Thanks for the thoughtful response, and for the kind introduction. “As iron sharpens iron, so one man sharpens another.” I believe that has always been the nature of our dialogues. I look forward to many more such conversations!

    Onto your post…

    You went right after the weakness/danger of my post: the use of loaded terms. And as usual, you defy the categories of my categorizing mind, which is always a good thing.

    Regarding the loaded language, I tried to soften the terms by using them comparatively (e.g. high-er view, more liberal) instead of simply labelling someone (you) Conservative/Liberal or a Low/High Viewer.

    So let me react to a couple of your thoughts and make some clarifications in the process…

    1: “The post looks at Sessions’ piece here at Patrol as an example of the liberal side, but fails to acknowledge that we hardly ever discuss theology in posts on this site, as our main concern is the way that religion exists in culture.”

    I realize this is the aim of Patrol, but as my excerpt from DeYoung suggests, that angle is perhaps more than coincidence. DeYoung quotes Dorrien as saying, “The idea of liberal theology is nearly three centuries old. In essence, it is the idea that Christian theology can be genuinely Christian without being based upon external authority. Since the eighteenth century, liberal Christian thinkers have argued that religion should be modern and progressive and that the meaning of Christianity should be interpreted from the standpoint of modern knowledge and experience” (xii). In other words, liberal theology would not be interested in scripture as authoritative, and would rather speak from the standpoint of modern knowledge and experience (read: culture). This sounds a lot like the perspective Patrol takes. Coincidence? (Cue dramatic music). But seriously, I’m just wondering if there is a connection between Patrol’s interest and its convictions/assumptions. That link sounds reasonable enough in my mind. Honestly though, it doesn’t matter; I’ll concede this one if you insist there’s not connection.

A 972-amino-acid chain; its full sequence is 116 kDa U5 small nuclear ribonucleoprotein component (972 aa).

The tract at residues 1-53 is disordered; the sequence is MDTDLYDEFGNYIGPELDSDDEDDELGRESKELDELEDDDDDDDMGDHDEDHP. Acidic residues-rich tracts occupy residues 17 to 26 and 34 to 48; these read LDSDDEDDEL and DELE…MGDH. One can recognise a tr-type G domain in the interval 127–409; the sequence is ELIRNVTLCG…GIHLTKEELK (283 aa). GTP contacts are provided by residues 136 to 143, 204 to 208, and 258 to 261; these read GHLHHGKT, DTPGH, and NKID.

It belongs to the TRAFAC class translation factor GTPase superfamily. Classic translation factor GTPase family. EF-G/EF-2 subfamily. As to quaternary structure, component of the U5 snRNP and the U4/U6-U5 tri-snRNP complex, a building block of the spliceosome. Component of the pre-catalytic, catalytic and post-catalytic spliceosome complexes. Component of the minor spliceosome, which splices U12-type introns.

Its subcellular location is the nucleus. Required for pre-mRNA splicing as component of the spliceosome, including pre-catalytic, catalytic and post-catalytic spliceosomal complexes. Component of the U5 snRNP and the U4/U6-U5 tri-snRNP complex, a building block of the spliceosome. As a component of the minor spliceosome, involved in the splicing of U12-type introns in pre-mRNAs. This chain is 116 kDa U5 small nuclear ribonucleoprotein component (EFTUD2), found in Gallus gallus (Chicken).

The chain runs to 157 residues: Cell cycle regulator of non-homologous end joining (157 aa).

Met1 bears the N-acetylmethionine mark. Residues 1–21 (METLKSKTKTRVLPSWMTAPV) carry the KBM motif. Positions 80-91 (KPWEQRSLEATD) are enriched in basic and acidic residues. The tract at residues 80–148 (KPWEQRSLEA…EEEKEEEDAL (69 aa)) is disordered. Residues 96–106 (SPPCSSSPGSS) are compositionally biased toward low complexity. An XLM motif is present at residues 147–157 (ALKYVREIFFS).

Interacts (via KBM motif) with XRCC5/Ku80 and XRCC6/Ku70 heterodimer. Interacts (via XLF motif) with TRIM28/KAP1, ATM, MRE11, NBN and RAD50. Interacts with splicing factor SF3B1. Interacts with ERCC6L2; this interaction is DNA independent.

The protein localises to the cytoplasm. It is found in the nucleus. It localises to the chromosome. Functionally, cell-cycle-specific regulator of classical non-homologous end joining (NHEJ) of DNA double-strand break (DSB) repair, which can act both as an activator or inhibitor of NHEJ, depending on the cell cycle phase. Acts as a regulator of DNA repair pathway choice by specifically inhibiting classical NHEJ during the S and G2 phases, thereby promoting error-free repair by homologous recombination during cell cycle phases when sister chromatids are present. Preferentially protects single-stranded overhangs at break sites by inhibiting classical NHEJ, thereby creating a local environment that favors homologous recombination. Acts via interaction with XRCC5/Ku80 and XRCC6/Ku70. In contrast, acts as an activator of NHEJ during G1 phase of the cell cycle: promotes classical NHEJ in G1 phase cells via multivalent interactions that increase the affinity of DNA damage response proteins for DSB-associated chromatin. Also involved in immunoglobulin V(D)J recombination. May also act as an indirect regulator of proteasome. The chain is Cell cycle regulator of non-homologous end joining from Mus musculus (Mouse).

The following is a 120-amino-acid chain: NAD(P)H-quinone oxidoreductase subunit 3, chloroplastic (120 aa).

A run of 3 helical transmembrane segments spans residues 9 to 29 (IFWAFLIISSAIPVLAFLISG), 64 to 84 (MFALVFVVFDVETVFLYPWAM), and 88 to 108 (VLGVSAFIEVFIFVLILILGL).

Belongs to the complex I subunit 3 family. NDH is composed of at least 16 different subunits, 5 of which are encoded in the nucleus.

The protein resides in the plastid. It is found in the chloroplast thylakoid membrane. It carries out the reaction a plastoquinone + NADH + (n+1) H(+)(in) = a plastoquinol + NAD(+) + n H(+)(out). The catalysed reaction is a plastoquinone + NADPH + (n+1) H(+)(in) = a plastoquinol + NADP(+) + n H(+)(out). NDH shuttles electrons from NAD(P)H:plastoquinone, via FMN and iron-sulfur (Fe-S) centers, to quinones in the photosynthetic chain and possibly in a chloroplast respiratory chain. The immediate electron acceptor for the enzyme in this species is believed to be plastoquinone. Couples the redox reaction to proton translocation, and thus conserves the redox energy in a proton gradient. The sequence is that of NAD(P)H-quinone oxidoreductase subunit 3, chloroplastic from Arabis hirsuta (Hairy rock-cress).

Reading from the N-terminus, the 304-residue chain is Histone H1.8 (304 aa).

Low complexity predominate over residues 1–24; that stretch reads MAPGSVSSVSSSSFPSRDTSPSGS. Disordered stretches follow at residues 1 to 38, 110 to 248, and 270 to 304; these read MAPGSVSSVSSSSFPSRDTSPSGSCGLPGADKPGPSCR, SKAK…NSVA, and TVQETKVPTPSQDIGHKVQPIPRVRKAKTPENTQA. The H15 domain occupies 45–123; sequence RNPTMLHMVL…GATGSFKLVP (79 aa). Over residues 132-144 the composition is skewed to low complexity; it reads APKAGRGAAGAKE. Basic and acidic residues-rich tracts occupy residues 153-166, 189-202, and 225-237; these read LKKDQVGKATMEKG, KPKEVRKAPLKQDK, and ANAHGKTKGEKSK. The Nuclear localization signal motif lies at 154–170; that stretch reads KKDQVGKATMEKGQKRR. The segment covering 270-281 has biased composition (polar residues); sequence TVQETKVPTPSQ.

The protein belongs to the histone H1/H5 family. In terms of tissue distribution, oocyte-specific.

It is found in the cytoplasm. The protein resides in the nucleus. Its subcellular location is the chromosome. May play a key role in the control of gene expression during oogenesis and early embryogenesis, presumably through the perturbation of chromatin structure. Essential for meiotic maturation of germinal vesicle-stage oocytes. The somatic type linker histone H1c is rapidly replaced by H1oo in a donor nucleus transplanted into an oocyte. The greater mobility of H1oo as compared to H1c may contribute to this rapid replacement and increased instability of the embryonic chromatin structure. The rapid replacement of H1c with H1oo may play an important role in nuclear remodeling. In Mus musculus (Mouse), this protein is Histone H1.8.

2: “I take more serious exception with the categorizations of a higher or lower view of scripture. I definitely fall into the liberal camp, obviously. But do I have a lower view of scripture? Absolutely not. The insinuation is that if one’s view of scripture doesn’t align with another’s, one view is higher and the other lower. This value judgment can not stand.”